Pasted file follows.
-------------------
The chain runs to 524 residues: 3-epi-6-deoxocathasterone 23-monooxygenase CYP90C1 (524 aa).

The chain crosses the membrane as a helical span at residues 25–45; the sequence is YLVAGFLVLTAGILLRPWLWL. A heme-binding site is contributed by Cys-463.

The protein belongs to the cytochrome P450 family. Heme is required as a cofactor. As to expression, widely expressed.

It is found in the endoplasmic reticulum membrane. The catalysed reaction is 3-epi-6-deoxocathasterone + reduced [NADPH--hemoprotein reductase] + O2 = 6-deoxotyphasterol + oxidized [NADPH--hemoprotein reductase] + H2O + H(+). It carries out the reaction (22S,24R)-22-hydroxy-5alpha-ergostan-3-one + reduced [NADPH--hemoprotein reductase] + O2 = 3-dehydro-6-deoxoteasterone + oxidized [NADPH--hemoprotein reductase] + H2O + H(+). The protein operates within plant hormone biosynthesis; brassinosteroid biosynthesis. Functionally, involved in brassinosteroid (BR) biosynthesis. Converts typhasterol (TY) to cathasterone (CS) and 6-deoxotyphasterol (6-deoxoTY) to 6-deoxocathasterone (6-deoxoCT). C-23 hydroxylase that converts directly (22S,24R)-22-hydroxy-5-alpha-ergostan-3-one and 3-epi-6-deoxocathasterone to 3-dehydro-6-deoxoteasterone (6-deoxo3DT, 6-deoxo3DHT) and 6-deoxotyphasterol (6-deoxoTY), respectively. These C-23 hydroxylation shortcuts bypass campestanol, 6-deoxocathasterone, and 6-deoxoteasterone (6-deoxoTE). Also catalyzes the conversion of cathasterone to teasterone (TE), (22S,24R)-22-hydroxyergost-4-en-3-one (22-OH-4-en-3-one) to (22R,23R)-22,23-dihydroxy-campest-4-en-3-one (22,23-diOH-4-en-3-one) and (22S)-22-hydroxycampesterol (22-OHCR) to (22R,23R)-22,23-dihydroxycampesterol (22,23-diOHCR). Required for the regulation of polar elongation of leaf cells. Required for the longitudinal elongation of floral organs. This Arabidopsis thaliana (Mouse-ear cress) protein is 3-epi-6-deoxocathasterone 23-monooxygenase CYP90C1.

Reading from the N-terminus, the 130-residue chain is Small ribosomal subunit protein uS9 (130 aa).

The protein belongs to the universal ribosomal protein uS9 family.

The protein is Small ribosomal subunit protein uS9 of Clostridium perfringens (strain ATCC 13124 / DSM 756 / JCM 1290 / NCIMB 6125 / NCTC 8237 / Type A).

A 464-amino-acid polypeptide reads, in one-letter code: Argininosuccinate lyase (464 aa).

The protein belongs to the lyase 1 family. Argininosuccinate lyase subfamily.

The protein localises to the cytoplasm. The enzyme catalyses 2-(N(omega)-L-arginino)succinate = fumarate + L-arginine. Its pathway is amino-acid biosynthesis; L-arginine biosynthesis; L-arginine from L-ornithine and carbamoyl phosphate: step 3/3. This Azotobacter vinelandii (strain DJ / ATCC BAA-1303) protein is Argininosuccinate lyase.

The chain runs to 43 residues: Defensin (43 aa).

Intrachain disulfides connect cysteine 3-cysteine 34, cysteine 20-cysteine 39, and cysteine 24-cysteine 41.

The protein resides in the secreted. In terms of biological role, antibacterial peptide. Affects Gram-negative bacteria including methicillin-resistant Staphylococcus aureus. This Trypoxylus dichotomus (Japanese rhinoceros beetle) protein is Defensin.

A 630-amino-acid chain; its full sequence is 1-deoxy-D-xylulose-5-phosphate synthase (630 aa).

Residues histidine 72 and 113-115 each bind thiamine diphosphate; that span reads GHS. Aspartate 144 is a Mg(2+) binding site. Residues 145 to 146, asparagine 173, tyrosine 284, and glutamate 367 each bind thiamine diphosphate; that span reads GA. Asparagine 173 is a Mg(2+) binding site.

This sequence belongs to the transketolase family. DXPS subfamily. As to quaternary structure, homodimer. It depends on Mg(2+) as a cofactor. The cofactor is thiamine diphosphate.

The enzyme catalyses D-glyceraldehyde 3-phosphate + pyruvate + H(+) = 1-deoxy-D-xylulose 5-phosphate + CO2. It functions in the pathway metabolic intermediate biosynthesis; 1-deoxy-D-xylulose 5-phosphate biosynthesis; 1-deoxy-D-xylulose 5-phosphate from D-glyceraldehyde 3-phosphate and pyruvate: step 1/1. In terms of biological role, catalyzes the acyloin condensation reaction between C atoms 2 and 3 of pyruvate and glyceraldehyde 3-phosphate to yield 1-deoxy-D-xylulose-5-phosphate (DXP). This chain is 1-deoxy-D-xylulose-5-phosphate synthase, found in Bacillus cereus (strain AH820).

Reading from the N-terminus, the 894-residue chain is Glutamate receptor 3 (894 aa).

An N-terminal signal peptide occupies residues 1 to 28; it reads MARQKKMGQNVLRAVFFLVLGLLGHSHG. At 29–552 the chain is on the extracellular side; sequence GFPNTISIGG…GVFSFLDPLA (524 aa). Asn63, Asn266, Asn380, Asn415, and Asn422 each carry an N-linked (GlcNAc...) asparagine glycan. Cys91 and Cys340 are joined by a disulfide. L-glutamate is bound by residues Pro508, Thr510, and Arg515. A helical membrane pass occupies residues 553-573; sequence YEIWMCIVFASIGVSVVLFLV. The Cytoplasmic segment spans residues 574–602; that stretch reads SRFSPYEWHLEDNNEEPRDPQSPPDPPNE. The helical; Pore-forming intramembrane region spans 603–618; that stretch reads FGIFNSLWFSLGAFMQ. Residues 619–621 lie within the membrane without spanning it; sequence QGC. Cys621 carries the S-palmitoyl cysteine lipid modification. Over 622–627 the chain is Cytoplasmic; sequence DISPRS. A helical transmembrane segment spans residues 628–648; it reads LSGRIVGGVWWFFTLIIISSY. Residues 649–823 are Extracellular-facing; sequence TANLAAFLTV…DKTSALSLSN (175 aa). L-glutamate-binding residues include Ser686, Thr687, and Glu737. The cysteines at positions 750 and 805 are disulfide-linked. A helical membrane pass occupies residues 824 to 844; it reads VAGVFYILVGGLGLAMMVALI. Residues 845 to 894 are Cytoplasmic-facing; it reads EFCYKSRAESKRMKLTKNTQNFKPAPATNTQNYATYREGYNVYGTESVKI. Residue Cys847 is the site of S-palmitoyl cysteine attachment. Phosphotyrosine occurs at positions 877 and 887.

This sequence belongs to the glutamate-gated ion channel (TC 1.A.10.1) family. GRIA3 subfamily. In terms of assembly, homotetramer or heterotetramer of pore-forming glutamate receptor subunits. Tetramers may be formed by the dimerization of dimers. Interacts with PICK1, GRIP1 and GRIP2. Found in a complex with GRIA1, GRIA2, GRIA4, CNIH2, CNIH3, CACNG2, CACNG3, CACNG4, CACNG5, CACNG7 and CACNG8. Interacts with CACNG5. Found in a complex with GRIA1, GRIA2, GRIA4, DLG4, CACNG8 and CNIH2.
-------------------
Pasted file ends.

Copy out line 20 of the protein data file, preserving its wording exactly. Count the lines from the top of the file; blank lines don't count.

This sequence belongs to the glutamate-gated ion channel (TC 1.A.10.1) family. GRIA3 subfamily. In terms of assembly, homotetramer or heterotetramer of pore-forming glutamate receptor subunits. Tetramers may be formed by the dimerization of dimers. Interacts with PICK1, GRIP1 and GRIP2. Found in a complex with GRIA1, GRIA2, GRIA4, CNIH2, CNIH3, CACNG2, CACNG3, CACNG4, CACNG5, CACNG7 and CACNG8. Interacts with CACNG5. Found in a complex with GRIA1, GRIA2, GRIA4, DLG4, CACNG8 and CNIH2.